Swinging in a hammock under palm trees, I’m taken away;
into a swing on a playground where we used to live.
Pine trees work together with the heat waves that bathe us.
My sister is playing the boys while they play basketball.
She doesn’t see that they are planning a move, but I do,
and I hope she’s got a trick up her sleeve.
At fifteen, she sneaks out every night,
out of the window with no screen.
She goes to see Michael who I don’t like.
I think he’s up to no good, but what would I know?
I’m just a five-year-old.
Swinging in a hammock, I’m taken away;
into a swing on a playground where we live.
My brother rides his bike with his friends,
and they talk about baseball cards and the next game.
And the grass is always greener when he’s around –
my mom and dad grab the camera and make the most out of today.
But my dad is not his dad, which bothers no one,
though my brother is always a little mad.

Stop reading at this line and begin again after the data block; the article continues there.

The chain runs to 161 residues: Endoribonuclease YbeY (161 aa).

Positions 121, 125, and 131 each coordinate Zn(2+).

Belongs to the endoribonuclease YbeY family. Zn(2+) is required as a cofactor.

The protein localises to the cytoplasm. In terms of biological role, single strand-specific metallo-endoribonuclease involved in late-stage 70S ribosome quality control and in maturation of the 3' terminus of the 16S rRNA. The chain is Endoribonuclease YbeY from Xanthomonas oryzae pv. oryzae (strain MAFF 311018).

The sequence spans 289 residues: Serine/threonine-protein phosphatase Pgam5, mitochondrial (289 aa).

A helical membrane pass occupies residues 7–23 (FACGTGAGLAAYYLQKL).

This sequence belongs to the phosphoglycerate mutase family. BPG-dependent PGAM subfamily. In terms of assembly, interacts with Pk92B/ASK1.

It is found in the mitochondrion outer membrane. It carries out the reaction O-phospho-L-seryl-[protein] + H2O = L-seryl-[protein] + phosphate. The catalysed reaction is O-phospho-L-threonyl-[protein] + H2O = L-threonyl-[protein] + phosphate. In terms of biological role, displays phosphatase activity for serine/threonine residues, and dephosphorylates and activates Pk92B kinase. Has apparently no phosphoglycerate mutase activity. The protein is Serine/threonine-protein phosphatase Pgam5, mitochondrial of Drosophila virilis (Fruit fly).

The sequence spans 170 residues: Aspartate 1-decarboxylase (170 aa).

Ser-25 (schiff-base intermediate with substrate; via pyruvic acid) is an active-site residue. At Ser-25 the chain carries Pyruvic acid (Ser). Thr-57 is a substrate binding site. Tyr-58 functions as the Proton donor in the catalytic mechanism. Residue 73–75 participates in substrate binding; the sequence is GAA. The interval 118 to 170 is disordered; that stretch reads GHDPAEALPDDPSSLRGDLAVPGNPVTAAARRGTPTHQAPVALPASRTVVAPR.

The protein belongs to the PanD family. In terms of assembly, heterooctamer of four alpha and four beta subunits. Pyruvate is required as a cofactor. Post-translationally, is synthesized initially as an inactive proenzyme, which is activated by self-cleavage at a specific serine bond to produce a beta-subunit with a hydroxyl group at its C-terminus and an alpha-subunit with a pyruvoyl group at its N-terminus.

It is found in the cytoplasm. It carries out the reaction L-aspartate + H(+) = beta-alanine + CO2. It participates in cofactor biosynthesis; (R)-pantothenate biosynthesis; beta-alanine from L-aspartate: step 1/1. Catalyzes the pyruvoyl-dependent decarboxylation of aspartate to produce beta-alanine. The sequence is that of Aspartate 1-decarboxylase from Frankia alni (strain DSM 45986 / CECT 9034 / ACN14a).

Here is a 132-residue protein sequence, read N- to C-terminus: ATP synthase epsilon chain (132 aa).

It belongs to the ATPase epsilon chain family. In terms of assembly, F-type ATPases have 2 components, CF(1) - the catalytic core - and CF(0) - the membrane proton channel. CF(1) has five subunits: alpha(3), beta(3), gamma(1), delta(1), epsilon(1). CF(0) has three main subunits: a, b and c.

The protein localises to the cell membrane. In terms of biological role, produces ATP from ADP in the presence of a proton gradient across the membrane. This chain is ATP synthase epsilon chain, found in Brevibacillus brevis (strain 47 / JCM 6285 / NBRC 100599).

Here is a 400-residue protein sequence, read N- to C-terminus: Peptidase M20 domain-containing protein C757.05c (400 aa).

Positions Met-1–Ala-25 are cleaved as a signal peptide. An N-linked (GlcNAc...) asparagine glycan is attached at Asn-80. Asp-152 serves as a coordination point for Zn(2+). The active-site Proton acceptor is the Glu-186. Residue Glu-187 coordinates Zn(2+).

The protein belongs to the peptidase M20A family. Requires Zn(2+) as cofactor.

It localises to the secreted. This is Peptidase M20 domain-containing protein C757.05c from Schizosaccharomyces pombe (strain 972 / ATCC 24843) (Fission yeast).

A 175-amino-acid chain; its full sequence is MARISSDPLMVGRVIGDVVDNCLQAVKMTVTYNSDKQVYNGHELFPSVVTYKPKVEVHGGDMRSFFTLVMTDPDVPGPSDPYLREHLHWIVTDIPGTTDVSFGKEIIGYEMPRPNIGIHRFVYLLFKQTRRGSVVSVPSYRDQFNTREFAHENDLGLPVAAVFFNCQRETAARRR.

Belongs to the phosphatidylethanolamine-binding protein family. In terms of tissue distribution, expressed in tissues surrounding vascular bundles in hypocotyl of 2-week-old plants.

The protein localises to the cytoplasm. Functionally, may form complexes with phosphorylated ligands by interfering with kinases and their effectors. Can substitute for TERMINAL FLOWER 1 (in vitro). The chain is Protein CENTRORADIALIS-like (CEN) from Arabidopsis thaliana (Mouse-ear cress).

Swinging in a hammock, I wish I could be taken away;
into a swing on a playground where they lived.
I sit in dazed exhaustion from a long day –
there are no sounds of running feet nor voices chanting names.
There are no baseball cards nor boys nor basketball games here.
I don’t know where Michael is, and my sister doesn’t go out anymore.
My brother doesn’t ride his bike anymore, and his next game ended up being his last.
Swinging in a hammock, I stare with strange, confused longing
at the branches above me;
the branches that bend into each other against a clear blue sky
I have not known for a very, very long time.